Suncorp executive Pip Marlow has acknowledged starting an online portal from scratch to sell financial products offered by fintech partners has not been easy, but says the marketplace strategy is on track and meeting internal targets.
“I would definitely say it was harder than we thought. We didn’t have a deep history or DNA of doing this so the degree of difficulty was harder, but I feel like really great progress has been made,” she said.
The former Microsoft Australia CEO has the task of delivering a new vision for the bancassurer that is focused on removing silos between the banking and insurance arms and the brands within them.
The strategy includes rebranding, refreshed store fitouts, an awareness campaign in the southern states and the project’s linchpin – the creation of a customer marketplace where Suncorp will showcase partnerships with fintech companies with offers for its customers.
Ms Marlow said she was proud of what she and the team had delivered in a short time. The decision to pursue a partnership model required a shift in mindset that didn’t come naturally to many financial institutions.
“The starting place for a large bank and assurance company is that we are not as used to that,” she said. “Banks and insurance companies are used to manufacturing and distributing their own product and they are fantastic at it and they are doing a great job.”
The customer marketplace was announced by CEO Michael Cameron in 2016 as part of an overarching One Suncorp strategy. The bank announced it would make an additional $100 million investment in the strategy in August and appointed Ms Marlow as customer marketplace CEO in October.
Mr Cameron responded to questions about the accelerated investment by saying the company had only a limited time to execute.
The market reacted poorly to the additional investment with the stock falling 13 per cent in the months that followed. The share price has recovered to reach a fresh 52-week high of $15.06 in anticipation of full-year results to be announced next week.
Investors and analysts alike have been critical of the strategy.
Airlie Funds Management portfolio manager Matt Williams was bullish about Suncorp’s prospects last week during an investor roadshow revealing it was among the fund’s top five active positions.
Mr William’s positive outlook on the company is predicated on the successful sale of its life insurance business. Suncorp began to explore a dual-track process of evaluating its options early in 2017 but he remains wary of “execution risk” as the bank rushes to deliver the iTunes of financial services.
The customer marketplace will look to deliver services to customers across the mobility, home, health and wealth sectors.
Among the partners it has signed up are the Spanish start-up Traity’s Trustbond product, which allows renters to pay a premium instead of a traditional deposit, and car buying and finance specialist Georgie.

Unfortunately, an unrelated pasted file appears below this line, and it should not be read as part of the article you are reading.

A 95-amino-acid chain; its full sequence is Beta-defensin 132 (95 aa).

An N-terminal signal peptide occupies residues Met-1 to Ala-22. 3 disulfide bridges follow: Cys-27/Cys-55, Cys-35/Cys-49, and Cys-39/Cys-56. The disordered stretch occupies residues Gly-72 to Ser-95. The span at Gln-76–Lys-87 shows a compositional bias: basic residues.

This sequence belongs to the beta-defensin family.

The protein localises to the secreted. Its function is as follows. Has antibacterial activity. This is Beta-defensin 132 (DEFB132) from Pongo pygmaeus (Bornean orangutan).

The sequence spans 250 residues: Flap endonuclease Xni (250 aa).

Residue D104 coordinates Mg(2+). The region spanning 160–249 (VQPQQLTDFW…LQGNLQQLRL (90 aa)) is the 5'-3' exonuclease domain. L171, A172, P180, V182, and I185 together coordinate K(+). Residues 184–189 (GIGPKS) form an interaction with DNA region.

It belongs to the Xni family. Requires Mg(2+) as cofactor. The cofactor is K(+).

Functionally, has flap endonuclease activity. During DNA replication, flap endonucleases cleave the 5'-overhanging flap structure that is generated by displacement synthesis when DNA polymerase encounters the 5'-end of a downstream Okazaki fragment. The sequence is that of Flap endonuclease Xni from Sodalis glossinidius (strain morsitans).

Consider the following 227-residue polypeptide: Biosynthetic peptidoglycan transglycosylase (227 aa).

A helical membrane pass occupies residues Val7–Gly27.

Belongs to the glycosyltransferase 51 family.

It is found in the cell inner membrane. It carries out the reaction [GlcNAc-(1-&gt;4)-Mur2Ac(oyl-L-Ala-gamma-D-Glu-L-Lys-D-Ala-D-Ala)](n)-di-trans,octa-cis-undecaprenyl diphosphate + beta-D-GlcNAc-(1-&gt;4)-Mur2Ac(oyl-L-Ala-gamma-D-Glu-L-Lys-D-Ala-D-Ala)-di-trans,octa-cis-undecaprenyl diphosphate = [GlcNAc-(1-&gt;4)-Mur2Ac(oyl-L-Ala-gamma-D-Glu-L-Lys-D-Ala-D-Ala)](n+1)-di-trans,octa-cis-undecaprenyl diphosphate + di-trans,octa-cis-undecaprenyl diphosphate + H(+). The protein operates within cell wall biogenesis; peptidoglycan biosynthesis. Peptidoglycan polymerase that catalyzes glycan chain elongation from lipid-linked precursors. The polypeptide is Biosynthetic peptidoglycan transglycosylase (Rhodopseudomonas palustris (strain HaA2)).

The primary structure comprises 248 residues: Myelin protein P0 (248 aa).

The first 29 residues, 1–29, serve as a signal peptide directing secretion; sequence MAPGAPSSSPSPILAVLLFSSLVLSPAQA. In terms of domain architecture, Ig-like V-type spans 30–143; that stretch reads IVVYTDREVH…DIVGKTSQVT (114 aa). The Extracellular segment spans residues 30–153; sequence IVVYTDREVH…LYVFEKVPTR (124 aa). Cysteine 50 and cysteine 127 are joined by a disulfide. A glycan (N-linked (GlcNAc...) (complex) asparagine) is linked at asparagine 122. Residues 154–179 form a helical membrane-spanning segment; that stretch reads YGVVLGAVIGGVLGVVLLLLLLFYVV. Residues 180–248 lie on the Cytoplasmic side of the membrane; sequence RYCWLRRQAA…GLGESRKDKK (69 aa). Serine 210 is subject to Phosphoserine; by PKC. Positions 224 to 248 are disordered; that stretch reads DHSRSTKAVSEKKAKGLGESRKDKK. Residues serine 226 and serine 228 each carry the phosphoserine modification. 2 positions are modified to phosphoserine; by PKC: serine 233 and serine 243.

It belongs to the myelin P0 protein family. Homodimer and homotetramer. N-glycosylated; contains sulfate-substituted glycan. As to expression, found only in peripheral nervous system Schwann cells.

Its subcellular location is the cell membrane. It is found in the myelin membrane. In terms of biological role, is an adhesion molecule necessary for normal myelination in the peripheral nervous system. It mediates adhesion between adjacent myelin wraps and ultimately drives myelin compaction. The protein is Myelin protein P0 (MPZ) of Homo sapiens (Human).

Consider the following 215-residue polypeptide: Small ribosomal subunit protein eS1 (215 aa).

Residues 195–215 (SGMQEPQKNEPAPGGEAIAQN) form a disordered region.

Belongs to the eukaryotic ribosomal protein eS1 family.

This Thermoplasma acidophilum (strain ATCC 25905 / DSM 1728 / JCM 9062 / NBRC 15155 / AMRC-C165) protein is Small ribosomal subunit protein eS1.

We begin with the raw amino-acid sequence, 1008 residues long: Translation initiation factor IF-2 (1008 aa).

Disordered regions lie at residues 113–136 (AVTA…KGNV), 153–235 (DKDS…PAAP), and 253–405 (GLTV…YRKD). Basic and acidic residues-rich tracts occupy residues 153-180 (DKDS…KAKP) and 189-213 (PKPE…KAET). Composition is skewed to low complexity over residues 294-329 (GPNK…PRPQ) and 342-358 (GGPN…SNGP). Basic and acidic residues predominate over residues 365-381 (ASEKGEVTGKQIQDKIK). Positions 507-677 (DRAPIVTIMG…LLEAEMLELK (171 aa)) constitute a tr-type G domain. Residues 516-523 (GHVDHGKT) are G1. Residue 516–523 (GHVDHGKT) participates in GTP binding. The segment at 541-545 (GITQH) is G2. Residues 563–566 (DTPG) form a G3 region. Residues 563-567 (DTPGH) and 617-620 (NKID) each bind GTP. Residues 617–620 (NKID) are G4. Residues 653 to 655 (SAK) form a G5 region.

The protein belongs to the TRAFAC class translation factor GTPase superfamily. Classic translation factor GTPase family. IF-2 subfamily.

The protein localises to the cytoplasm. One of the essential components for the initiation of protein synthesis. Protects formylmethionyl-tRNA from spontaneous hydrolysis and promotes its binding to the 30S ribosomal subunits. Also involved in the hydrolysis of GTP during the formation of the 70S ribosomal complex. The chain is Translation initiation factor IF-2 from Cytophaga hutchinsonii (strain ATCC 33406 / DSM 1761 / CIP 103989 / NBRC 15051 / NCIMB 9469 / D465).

Ms Marlow said the process for signing up new partners had been a challenge. There was no one-size-fits-all approach to partnering but the foundations had been laid for many more.
“There are lots of different types of partners,” Ms Marlow said. “We learned early on that to bespoke integrate a partner is really expensive.
“The capability we are building now is what those partnership models look like, how do you recruit them, how do you engage them, what are the different commercial models and how do you help them be successful because you actually have to make sure they are successful?”
Suncorp has forecast a cash return on equity of 10 per cent for the full-year results to be presented next Thursday. Analysts such as Morgan Stanley’s Daniel Toohey forecast the business will fall $100 million short of its target.
Mr Toohey views the sale of the life business as more of a backstop than a bonus. After raising his 12-month share price target from $13 to $14 he sees 6 per cent downside from current levels of $15.
After making the pivot from technology to banking, Ms Marlow said sometimes the noble purpose of banking was obscured and it was disappointing when banking’s contribution to the community could be lost in the noise.
“Don’t forget the good stuff organisations like ours do, such as help start your business, get your first home and protect the things you care about. Those stories can get lost, but that’s the reason you get out of bed.”
Ms Marlow said it was challenging to confront the examples of misconduct and conduct falling below community standards being exposed by the Hayne royal commission but that “any review by the commission that ensures we stick to our purpose, that’s a good thing”.
She said banks and financial services companies needed to continually invest in their assets including people and systems. Those who cut corners and were not delivering on their promises would see that aspect of their business atrophy and “that’s a risk to any business”.